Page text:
calvino tarot fabulist italian symbolic allegory

Is that a symbol? A #tarot #writing exercise

So yesterday’s litLAB meeting was a wonderfully productive session!  This month’s theme with coLAB arts was Surveillance (which we did last month, too..in conjunction with censorship…whoops!).  To set this apart from the  other activities we’ve been doing, I looked around for a different type of exercise.

I thought, well, we’re writers.  We’ve been talking about oppression and all manner of systemic violence.  But we’re all fairly comfortable – how do I bring that home?  I often ask people to imagine living under/with/around the systems we discuss.  I want us all to practice empathy in our writing.  We must remember that the violence we discuss in our lovely, safe room is very real.  Just because we are not directly living it, we are still in the same world with it.  So we try to stretch our minds some more and place ourselves into some simulacrum of that climate.

First, I had to restrict their language.  In order to force people to be more creative, you sometimes have to get them out of comfortable tropes, modes, and constructions.  I took inspiration from Calvino’s Castle of Crossed Destinies – where a group of vaguely medieval travellers meet up for dinner, but find themselves unable to speak to each other.  They are enchanted into muteness, but they need to tell their stories.  One takes out a tarot deck, and the tale may begin…

calvino tarot fabulist italian symbolic allegory“I realized the tarots were a machine for constructing stories; I thought of a book and I imagined its frame: the mute narratives, the forest, the inn; I was tempted by the diabolical idea of conjuring up all the stories that could be confined in a tarot deck”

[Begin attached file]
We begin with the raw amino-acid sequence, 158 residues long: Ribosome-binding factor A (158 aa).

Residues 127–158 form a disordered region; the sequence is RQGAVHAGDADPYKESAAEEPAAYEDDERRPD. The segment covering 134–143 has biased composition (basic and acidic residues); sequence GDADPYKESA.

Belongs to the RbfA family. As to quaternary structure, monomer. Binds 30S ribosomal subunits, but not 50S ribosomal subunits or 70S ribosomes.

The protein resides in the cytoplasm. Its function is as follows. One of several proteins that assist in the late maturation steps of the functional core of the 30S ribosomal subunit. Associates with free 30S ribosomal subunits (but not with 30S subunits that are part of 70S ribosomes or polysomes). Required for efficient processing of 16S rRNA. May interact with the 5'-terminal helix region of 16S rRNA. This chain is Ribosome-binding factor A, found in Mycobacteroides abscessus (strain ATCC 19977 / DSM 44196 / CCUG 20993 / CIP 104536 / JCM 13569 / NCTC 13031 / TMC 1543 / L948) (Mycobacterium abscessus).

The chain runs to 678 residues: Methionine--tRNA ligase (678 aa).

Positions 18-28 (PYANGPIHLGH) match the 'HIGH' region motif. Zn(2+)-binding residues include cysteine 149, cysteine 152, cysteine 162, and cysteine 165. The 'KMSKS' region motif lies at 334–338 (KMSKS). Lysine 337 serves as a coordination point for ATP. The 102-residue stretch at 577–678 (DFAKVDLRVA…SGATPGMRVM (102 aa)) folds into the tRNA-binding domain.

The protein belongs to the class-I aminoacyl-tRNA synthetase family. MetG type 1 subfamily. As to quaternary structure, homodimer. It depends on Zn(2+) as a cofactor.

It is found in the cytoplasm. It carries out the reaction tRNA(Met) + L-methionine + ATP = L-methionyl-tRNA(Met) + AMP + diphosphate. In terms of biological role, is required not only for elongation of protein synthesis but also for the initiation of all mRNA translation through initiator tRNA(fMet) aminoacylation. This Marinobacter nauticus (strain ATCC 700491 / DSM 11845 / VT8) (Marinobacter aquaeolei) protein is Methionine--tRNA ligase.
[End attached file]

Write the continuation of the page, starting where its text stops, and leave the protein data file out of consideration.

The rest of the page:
– Calvino, Castle of Crossed Destinies

What do writers do when they can’t speak?  As in they live under oppressive forces, like the kind we’ve been discussing?  They may not be able to communicate directly, like those at Calvino’s table.  They use symbol and allegory to say their piece and create art.  So that’s what we did.  Specifically, we were going to start making allegories.  Allegories are works that use symbolism in a one to one correlation with something.  Allegory can sometimes be very broad, or it can be incredibly specific to a population or even individual’s experience.  

tarot literature allegory symbolism calvino kat black golden tarot litLAB litlab
Is that a symbol? Who knows! Surprise me next month!

The exercise was to make their own allegory, using the tarot.  They had to pick a sociopolitical force that surveils and oppresses.  Doesn’t matter which.  Next, to give everyone inspiration to form their own vocabulary of symbol, I took out my deck of Golden Tarot cards (by Kat Black), and had my merry crew pick one card from the major arcana.  A figure, feature, color, anything from that card would be used to create symbolism for the figure/system they wanted to criticize.

Then they took 2 or 3 from the minor arcana. The minor cards would basically provide a smorgasboard of inspiration for all other parts of the allegory.  I did this on purpose to give people a booster shot for their symbolic vocabulary.  Writers do tend to get comfortable, with their own stock of words, images, phrases – I know I need routine shakeups, so why not the litLAB crew?

I gave the barest explanations for how Tarot works because  I didn’t want anyone hung up on “official” correspondences.  I want to see what they do with these strange, dreamy images.  We also changed up the routine a bit:  no one read work yesterday.  We all brainstormed, took notes, made outlines, and I sent the litLAB-ers on their merry way.

I look forward to seeing what on earth the do next month!  My only commandment is “surprise me”!

 

 

 

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